Derivative accounting is established in FASB Statement No.133 (FAS 133), Accounting for Derivative Instruments and Hedging Activities, as amended by FAS 137, FAS 138, FAS 149 and FAS 155. Upon issuing FAS 133, the FASB established the Derivatives Implementation Group (DIG) for the specific purpose of addressing the many implementation issues that arose. All of these standards have since been supeceded and replaced by The Accounting Standards Codification, primarily by ASC 815.
Derivative accounting can be broken down into two broad categories, hedge accounting and non-hedge accounting. Hedge accounting deals with accounting for derivatives that are entered into as a hedging strategy. These are generally intended to mitigate a market risk such as interest rate fluctuations, foreign exchange rates and commodity price movements. Hedge accounting is available under FAS 133 only if certain strict criteria are met at inception and, in some cases, through the life of the derivative instrument.The purpose of hedge accounting is to relate the gains and losses arising from changes in fair value of the derivative with the related gains and losses of the hedged transactions. While the derivatives must be carried at fair value at any given reporting date, the gains and losses from changes in fair value may potentially be offset against the gains and losses arising from the hedged transaction thereby minimizing the overall impact of hedge and the hedged transaction on a company’s income statement.
Derivatives not qualifying for hedge accounting fall into the non-hedge accounting category. Any gains or losses arising from changes in fair value of the derivative must be fully reported in current income. Such changes in fair value may potentially have a significant impact on a company’s report income or loss. Derivatives captured by non-hedge accounting fall into one of two types, either freestanding derivatives or embedded derivatives. Freestanding derivatives are instruments that in their entirety meet the definition of a derivative set forth in paragraph 6 of FAS 133. Embedded derivatives are features or provisions within a host contract that meet specific criteria, namely, 1) the feature or provision meets the FAS133 definition, 2) the feature or provision would be accounted for as a derivative were it freestanding and 3) the host contract is not a derivative in its entirety (i.e., a derivative can not contain embedded derivatives). The specifics of non-hedge accounting applicable to freestanding and embedded derivatives is addressed in the Non-Hedge Accounting page.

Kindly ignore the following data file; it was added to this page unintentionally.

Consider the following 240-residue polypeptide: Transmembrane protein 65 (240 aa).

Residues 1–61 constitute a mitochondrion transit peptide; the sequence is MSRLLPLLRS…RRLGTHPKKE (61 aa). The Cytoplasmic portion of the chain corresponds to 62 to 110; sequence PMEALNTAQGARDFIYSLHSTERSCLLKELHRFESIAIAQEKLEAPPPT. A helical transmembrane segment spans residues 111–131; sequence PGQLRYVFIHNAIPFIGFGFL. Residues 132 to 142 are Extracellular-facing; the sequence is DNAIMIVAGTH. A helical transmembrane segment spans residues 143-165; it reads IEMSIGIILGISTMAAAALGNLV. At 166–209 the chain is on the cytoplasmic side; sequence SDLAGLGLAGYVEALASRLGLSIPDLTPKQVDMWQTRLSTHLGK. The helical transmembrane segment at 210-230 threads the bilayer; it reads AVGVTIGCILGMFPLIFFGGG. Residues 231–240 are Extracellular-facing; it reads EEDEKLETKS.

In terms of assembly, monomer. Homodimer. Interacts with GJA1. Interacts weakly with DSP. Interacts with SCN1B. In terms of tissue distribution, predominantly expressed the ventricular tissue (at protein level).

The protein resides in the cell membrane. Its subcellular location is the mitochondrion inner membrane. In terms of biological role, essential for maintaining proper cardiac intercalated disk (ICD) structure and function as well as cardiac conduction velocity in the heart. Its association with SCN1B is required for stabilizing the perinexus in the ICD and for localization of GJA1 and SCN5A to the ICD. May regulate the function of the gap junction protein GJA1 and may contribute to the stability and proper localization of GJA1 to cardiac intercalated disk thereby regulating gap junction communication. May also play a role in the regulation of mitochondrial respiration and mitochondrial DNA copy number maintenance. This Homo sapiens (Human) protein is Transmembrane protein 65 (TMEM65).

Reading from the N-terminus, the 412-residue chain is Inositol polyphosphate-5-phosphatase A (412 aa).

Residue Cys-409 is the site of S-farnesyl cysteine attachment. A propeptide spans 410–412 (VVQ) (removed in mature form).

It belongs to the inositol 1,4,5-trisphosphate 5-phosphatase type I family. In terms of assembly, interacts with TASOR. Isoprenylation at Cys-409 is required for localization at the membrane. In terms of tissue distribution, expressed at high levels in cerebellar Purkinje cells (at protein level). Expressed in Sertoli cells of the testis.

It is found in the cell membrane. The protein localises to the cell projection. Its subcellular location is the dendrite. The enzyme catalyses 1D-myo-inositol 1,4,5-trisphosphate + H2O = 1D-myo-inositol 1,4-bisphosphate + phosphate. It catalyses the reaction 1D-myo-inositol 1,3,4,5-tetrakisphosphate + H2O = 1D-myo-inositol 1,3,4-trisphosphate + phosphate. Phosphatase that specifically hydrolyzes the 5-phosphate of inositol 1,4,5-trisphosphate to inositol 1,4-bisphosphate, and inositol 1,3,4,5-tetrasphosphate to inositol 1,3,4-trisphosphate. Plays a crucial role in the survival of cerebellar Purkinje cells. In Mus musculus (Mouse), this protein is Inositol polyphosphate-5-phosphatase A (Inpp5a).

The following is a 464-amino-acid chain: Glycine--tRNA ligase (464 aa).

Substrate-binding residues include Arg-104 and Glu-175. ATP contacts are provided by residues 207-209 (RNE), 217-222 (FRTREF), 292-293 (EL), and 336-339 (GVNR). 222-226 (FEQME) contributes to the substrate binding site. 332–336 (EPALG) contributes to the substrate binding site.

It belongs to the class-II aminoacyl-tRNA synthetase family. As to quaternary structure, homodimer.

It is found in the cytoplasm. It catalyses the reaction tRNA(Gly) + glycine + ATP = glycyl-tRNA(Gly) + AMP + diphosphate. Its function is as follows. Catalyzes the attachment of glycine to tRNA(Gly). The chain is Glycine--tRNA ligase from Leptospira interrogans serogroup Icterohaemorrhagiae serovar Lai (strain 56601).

Why You Should Care
Hedge accounting has the very desirable effect of mitigating the impact of market price fluctuations on the reported income of a company. However, the ability to use hedge accounting is highly restricted in that specific criteria must be met at inception and throughout the contractual term of the derivative. Meeting the qualifications must be documented in writing at the time the derivative is entered into (Note: Effective in 2015, new simplified rules are available for interest rate swap agreements). This may not be done after the fact. Additionally, continuous documentation of the effectiveness of the hedging strategy must be maintained. Fail to meet the documentation requirements and hedge accounting is no longer an option.
Auditors are no longer permitted to assist their clients in the identification or proper accounting treatment of any transaction. Hedge accounting and non-hedge accounting are particularly complex technical areas. Companies face potential internal control failures for improperly accounting for derivatives, a potentially critical problem for public companies which frequently must restate previously filed financial statements as a result.